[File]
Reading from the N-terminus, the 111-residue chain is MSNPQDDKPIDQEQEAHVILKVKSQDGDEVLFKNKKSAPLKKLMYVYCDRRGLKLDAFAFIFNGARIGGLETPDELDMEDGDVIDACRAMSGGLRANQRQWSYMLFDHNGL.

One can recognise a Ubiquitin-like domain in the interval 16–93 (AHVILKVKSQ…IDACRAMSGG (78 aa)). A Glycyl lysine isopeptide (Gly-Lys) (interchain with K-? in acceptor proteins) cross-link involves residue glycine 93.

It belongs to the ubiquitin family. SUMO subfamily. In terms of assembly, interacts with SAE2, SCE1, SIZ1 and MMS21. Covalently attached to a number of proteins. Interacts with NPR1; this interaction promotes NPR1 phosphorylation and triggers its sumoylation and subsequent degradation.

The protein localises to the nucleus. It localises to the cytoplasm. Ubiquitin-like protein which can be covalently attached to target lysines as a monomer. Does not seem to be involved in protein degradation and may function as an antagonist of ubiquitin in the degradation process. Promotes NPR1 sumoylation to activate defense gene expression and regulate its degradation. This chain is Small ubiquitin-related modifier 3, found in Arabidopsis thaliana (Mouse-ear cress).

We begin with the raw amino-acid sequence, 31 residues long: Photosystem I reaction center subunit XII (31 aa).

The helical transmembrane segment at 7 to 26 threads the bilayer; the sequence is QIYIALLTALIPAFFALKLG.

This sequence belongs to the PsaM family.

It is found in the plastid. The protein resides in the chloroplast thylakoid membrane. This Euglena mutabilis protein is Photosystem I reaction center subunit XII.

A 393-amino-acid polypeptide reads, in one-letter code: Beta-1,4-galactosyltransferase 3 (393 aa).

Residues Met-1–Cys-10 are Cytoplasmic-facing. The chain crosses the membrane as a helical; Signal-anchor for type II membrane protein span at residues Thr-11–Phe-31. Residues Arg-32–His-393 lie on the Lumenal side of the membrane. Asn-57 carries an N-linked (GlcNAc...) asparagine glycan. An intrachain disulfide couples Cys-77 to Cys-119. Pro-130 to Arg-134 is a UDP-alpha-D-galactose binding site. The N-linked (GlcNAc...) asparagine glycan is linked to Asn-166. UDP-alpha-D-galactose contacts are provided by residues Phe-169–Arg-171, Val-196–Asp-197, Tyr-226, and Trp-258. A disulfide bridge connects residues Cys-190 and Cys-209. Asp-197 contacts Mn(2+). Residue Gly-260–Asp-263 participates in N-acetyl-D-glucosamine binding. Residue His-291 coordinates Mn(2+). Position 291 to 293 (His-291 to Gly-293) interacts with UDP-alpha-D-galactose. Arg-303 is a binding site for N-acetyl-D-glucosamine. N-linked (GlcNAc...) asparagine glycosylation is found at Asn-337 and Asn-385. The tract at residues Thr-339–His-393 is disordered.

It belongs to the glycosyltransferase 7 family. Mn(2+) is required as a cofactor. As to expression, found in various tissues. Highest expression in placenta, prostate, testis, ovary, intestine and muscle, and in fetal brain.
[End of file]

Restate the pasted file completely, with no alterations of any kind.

Reading from the N-terminus, the 111-residue chain is MSNPQDDKPIDQEQEAHVILKVKSQDGDEVLFKNKKSAPLKKLMYVYCDRRGLKLDAFAFIFNGARIGGLETPDELDMEDGDVIDACRAMSGGLRANQRQWSYMLFDHNGL.

One can recognise a Ubiquitin-like domain in the interval 16–93 (AHVILKVKSQ…IDACRAMSGG (78 aa)). A Glycyl lysine isopeptide (Gly-Lys) (interchain with K-? in acceptor proteins) cross-link involves residue glycine 93.

It belongs to the ubiquitin family. SUMO subfamily. In terms of assembly, interacts with SAE2, SCE1, SIZ1 and MMS21. Covalently attached to a number of proteins. Interacts with NPR1; this interaction promotes NPR1 phosphorylation and triggers its sumoylation and subsequent degradation.

The protein localises to the nucleus. It localises to the cytoplasm. Ubiquitin-like protein which can be covalently attached to target lysines as a monomer. Does not seem to be involved in protein degradation and may function as an antagonist of ubiquitin in the degradation process. Promotes NPR1 sumoylation to activate defense gene expression and regulate its degradation. This chain is Small ubiquitin-related modifier 3, found in Arabidopsis thaliana (Mouse-ear cress).

We begin with the raw amino-acid sequence, 31 residues long: Photosystem I reaction center subunit XII (31 aa).

The helical transmembrane segment at 7 to 26 threads the bilayer; the sequence is QIYIALLTALIPAFFALKLG.

This sequence belongs to the PsaM family.

It is found in the plastid. The protein resides in the chloroplast thylakoid membrane. This Euglena mutabilis protein is Photosystem I reaction center subunit XII.

A 393-amino-acid polypeptide reads, in one-letter code: Beta-1,4-galactosyltransferase 3 (393 aa).

Residues Met-1–Cys-10 are Cytoplasmic-facing. The chain crosses the membrane as a helical; Signal-anchor for type II membrane protein span at residues Thr-11–Phe-31. Residues Arg-32–His-393 lie on the Lumenal side of the membrane. Asn-57 carries an N-linked (GlcNAc...) asparagine glycan. An intrachain disulfide couples Cys-77 to Cys-119. Pro-130 to Arg-134 is a UDP-alpha-D-galactose binding site. The N-linked (GlcNAc...) asparagine glycan is linked to Asn-166. UDP-alpha-D-galactose contacts are provided by residues Phe-169–Arg-171, Val-196–Asp-197, Tyr-226, and Trp-258. A disulfide bridge connects residues Cys-190 and Cys-209. Asp-197 contacts Mn(2+). Residue Gly-260–Asp-263 participates in N-acetyl-D-glucosamine binding. Residue His-291 coordinates Mn(2+). Position 291 to 293 (His-291 to Gly-293) interacts with UDP-alpha-D-galactose. Arg-303 is a binding site for N-acetyl-D-glucosamine. N-linked (GlcNAc...) asparagine glycosylation is found at Asn-337 and Asn-385. The tract at residues Thr-339–His-393 is disordered.

It belongs to the glycosyltransferase 7 family. Mn(2+) is required as a cofactor. As to expression, found in various tissues. Highest expression in placenta, prostate, testis, ovary, intestine and muscle, and in fetal brain.